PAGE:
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Report: Military may expand ship fleet, cut jobs

The U.S. Navy wants to expand its fleet of ships by more than 10 percent in order to be better prepared for emerging adversaries, the New York Times reported Monday.
/ Source: Reuters

The U.S. Navy wants to expand its fleet of ships by more than 10 percent in order to be better prepared for emerging adversaries, the New York Times reported Monday.

In a separate report, the Wall Street Journal said that the Pentagon was considering personnel cuts at the Air Force in order to pay for weapons purchases.

Top military officials have been meeting to discuss the Pentagon’s budget in preparation for President Bush’s 2007 budget plan, which is to be issued in February. They also are part of a study of defense programs conducted every four years.

The Times said the Navy’s plan was to increase its 281-ship fleet by 32 vessels, citing senior Defense Department officials. It said the project that would cost more than $13 billion a year, $3 billion more than the current shipbuilding budget.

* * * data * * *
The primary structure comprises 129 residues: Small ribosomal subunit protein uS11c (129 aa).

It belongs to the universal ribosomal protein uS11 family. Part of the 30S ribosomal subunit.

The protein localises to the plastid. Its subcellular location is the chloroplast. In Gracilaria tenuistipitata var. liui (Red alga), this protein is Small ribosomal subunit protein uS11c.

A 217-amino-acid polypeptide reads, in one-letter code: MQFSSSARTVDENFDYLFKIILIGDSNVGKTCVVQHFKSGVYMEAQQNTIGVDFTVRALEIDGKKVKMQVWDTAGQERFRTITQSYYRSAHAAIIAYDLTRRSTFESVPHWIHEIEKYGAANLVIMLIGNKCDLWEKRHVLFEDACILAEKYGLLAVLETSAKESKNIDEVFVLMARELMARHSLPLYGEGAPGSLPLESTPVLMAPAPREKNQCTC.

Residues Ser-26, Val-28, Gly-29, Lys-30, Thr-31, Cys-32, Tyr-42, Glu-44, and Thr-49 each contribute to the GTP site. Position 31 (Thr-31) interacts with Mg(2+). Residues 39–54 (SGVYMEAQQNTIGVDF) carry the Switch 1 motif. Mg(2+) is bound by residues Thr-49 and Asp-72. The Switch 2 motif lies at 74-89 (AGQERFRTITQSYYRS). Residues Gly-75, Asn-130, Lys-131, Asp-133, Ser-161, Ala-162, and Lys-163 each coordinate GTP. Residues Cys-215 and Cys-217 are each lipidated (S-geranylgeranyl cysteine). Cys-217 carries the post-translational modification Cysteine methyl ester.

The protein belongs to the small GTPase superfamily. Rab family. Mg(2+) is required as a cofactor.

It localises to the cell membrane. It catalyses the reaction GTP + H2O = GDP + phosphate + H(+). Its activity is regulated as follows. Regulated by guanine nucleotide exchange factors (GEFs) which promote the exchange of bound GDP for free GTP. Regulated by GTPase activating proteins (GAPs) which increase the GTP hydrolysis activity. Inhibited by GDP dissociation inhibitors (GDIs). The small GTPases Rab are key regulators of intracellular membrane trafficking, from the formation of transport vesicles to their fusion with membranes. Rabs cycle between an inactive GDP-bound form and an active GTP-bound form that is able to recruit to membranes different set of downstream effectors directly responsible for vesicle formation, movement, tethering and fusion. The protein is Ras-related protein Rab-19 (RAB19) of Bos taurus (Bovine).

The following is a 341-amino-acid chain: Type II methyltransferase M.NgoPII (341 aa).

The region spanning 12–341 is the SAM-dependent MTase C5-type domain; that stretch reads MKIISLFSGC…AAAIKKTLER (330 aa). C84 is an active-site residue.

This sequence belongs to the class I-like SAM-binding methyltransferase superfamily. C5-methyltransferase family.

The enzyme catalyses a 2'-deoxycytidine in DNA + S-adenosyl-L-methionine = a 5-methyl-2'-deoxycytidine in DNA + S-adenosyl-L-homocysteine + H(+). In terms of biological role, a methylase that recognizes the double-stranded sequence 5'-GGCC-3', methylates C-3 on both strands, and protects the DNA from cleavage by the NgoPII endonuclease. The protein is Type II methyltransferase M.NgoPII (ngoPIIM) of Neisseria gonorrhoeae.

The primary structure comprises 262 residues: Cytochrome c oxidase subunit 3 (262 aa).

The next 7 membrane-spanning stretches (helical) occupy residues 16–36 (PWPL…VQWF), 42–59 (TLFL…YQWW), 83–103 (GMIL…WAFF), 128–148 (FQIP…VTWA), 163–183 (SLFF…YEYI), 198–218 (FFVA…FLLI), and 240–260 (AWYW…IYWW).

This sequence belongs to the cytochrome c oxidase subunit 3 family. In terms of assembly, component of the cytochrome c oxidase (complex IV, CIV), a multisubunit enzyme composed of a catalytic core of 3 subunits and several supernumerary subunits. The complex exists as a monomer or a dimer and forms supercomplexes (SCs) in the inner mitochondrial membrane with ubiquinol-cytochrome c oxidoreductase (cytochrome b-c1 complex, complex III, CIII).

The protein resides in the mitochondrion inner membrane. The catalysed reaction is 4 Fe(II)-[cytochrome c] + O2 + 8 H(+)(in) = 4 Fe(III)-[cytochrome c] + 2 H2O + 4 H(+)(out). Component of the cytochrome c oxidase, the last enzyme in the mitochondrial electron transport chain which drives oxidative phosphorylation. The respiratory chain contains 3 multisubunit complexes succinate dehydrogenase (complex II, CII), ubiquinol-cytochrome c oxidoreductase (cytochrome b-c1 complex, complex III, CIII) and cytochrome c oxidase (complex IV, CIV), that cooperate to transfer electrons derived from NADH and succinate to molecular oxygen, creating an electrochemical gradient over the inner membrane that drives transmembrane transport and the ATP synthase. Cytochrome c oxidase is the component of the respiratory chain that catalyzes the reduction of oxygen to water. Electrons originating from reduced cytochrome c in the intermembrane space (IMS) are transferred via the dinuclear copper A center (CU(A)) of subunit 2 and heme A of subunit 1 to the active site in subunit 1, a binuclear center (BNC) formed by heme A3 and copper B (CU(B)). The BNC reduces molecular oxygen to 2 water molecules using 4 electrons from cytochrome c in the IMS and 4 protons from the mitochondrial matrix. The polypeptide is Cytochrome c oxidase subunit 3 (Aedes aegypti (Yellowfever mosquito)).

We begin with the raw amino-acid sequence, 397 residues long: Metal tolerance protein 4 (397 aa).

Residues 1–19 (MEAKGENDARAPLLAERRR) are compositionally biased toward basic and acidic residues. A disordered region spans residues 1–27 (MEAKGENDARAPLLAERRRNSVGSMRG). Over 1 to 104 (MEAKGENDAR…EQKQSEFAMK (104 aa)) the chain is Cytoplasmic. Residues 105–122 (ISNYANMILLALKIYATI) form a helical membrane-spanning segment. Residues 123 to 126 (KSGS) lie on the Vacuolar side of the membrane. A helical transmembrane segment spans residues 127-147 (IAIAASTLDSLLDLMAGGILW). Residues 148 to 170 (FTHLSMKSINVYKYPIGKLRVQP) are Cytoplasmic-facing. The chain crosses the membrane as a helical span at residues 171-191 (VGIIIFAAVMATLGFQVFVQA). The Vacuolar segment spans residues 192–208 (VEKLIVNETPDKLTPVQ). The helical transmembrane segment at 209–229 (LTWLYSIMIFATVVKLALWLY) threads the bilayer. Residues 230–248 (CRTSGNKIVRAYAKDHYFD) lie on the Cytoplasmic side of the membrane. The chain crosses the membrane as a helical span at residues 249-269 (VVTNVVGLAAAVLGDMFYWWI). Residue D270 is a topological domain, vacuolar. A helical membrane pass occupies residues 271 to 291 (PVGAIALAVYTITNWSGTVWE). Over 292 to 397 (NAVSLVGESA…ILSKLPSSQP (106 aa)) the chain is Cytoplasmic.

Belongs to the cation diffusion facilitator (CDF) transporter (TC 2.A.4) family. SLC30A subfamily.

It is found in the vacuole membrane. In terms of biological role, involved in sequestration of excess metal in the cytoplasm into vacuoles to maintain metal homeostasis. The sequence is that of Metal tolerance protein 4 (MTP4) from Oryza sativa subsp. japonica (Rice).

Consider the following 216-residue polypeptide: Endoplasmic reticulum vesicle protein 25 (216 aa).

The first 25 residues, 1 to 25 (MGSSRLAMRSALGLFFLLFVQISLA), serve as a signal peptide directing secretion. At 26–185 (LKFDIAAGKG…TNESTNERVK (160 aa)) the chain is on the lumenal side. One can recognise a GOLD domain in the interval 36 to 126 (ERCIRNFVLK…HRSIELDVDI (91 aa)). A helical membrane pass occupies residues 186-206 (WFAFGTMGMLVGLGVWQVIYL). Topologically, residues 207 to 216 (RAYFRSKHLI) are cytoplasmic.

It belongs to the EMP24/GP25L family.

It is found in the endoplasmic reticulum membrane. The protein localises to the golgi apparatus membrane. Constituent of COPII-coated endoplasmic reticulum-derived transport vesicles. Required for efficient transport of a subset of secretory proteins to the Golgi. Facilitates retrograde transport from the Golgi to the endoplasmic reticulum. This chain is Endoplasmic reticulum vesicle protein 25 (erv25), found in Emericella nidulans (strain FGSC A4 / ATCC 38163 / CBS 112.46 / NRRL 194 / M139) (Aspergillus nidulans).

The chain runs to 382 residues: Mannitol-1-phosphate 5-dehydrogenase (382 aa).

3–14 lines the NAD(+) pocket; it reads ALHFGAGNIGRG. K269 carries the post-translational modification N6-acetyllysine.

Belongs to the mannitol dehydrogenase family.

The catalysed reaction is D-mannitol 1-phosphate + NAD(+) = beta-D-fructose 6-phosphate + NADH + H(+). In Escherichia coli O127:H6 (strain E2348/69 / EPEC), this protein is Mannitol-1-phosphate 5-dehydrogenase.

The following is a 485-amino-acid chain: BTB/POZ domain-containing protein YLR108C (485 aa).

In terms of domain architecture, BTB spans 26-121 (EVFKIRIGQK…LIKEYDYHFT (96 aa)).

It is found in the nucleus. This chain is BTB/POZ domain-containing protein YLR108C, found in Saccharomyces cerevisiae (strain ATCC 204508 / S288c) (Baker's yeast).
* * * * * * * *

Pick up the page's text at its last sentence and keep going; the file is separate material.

“We are at a crisis in shipbuilding,” a senior Navy official told the newspaper. “If we don’t start building this up next year and the next year and the next year, we won’t have the force we need.”

Ship building is dominated by Northrop Grumman Corp. and General Dynamics Corp. in the United States.

The idea of increasing the Navy’s fleet size is popular with influential members of Congress, the Times said.

The Wall Street Journal, citing service officials, said the Air Force was considering eliminating over 30,000 uniformed and civilian positions between fiscal 2007 and 2011.

The Journal said that the Army was not looking at personnel cuts, but was considering a modest slowdown in troop growth. The paper said curtailments would be due to the Army’s recruiting problems as well as its desire to save money.

The Journal stressed that any proposed cuts were tentative, and that their size could change.

Bush’s budget plan is sent to Congress, which usually makes substantial changes, often adding money for weapons programs the military has sought to curtail.